Other than that, the stainless steel liners are also harsh with visible scratches on it. It could easily have been smoothed out with a grit belt sander, which means that this was a manufacturing fault and the knife was harsh right out of the box. These liners are not skeletonized either, and some of the length of these liners was forgone to reduce weight. They could not have been skeletonized because the scales are made out of carbon fiber.

Moreover, the side of the scale with a pocket clip on it has more voids and pits as compared to the other side, which does not make sense. However, the pocket clip itself is well-finished and placed.

On the positive side, the blade is straight in perpendicular position and nicely centered when closed and opened.

The carbon fiber itself is strong yet lightweight material but also expensive. It consists of thin strands of carbon fiber tightly woven together and set in resin. It is carbon fiber reinforced polymer that comes wound around the knife handle and marketed as carbon fiber knife.

However, it is not indestructible and can become brittle over time with use. Since the strands are wound together in one direction, they may start to lose apart if stressed in other directions. It can also crack with sharp impacts.

So the scales may be appealing to look at, but they are not functionally sound.

The pocket clip also did not carry well and felt like it could easily slide off. Although it was able to keep its texture intact. The pocket clip also felt too bulky and unpleasant.

Schrade Radok Pocket Clip

Deployment & Pivot Locking Mechanism of Schrade Radok

The Pivot Lock, also known as Axis Lock, Able Lock, XR Lock and Slide Lock all work the same way. Different knife brands have just given it a different name. Scrade Radok along with Gerber use the term Pivot Lock. It consists of a string bar that slides into place on top of the blade tang to lock it open. It is pretty standard and simple and also used in the Truix folder.

Schrade Radok Deployment

The lockup however, does not show any blade play, but only slight vertical blade play. The pivot tension can easily get rid of the horizontal blade play, but vertical blade play can be hard to get rid of because it is a product of design right out of the box. It closes very smoothly though despite that because of the bearing pivot that is low friction along with the heavy blade that leads to lack of friction when open. It easily closes because of its own weight when you release the lock.

Schrade Radok Thumbstud Deployment Mechanism

The deployment on this knife is via a couple of ambidextrous thumb studs with ball bearings caged in the pivot of the knife. It gives a smooth flicking action with a light detent. However, the light detent does not go well with a blade as beefy as Radok’s S35VN. It means that the deployment requires a strong flick of the wrist to open. The Radok further uses the external stop pin to disengage the blade in an opening position, and anchored towards the two liners for stability.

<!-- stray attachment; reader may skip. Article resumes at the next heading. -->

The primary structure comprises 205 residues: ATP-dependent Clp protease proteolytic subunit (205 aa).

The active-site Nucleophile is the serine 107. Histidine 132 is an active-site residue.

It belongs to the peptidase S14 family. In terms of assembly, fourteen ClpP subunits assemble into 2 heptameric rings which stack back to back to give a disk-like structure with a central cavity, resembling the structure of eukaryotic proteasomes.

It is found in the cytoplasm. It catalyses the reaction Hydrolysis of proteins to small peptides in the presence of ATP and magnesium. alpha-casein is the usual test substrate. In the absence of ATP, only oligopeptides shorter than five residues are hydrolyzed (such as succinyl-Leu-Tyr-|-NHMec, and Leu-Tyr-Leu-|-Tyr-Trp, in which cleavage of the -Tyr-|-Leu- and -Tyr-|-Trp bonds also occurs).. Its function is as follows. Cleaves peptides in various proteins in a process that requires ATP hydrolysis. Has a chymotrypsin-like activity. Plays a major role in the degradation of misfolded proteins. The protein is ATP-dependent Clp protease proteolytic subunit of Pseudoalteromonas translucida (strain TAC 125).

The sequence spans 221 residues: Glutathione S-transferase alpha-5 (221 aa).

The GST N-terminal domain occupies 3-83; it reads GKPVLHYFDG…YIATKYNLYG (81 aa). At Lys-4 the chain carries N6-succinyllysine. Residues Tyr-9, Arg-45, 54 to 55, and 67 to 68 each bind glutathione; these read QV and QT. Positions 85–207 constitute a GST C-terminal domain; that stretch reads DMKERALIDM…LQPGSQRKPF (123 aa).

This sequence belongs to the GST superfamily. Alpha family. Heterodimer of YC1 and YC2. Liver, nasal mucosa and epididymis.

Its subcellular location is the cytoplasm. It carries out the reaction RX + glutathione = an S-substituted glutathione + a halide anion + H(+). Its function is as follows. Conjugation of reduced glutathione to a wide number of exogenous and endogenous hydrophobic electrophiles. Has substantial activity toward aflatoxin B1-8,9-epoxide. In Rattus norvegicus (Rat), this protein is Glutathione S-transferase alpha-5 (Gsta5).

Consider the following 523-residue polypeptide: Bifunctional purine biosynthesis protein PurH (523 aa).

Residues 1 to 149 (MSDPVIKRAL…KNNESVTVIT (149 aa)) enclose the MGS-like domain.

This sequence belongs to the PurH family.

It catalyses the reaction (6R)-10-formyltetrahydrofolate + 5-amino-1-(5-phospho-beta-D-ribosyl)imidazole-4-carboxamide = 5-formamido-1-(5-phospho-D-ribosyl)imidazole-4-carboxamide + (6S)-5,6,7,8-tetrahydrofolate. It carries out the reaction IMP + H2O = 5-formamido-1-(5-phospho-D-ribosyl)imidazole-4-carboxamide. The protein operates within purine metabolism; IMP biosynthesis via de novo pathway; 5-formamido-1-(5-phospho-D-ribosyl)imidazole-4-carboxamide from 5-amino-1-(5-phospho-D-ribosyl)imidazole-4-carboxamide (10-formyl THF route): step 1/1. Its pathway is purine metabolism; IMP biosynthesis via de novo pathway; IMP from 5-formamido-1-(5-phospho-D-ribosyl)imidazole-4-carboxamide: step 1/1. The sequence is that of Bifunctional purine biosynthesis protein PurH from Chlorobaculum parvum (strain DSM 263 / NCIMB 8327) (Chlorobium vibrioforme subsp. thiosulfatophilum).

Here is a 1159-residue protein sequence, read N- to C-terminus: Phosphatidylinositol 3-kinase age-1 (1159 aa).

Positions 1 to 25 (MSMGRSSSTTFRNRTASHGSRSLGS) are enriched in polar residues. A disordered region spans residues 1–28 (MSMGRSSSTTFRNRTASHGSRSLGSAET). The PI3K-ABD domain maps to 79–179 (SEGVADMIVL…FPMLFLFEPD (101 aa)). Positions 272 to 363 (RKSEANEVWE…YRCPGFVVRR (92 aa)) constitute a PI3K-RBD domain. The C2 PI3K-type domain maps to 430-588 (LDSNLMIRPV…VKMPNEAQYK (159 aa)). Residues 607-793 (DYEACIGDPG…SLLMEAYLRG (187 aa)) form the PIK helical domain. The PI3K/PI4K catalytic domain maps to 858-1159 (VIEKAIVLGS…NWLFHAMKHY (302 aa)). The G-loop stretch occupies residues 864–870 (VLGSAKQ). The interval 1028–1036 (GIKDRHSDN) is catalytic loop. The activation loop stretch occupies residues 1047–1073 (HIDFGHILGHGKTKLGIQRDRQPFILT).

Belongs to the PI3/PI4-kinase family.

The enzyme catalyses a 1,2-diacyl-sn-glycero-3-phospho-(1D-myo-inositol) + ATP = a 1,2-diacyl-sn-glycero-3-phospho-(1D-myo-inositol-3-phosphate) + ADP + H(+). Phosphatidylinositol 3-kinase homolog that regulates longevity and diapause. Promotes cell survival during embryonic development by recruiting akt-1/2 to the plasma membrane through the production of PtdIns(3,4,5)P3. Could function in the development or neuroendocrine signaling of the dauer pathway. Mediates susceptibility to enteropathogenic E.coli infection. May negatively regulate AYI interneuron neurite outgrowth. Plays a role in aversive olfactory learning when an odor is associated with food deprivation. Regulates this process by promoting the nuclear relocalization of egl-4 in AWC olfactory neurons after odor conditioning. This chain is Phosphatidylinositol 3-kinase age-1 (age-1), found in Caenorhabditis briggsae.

Field Test of Schrade Radok

Schrade Radok being a big beefy knife seems like a tool for heavier EDC tasks. Therefore, we tested it first by shredding pieces of wood.

Schrade Radok cutting wood stick
Schrade Radok cutting wood stick

It was able to shred, chop and slice into the dry wooden stick with ease. The thickness of the blade played a major part in wood chopping. It did not exert much pressure into the hand if the hand is skilled in wood chopping.

We then sharpened the knife for extra precision before bringing it back into the field.

Schrade Radok shredding pieces of wood
Schrade Radok shredding pieces of wood

This time, the knife performed better because it was well-sharpened. However, the ergonomics were not as great, as expected from our assessment of the handle. It was too sharp and pinched in the palm, especially while chopping wood and making wood chips.

Schrade Radok using with firestarter
Schrade Radok using with firestarter

On the plus side, the deployment was good. The blade flicked open easily, even though it required some extra wrist action. The Wharncliffe blade seems to balance perfectly on this knife, giving it a nice tip and edge. The finger guard on the handle was also well-defined, although the forward finger choil was not as comfortable.

Schrade Radok Cutting Leather
Schrade Radok Cutting Leather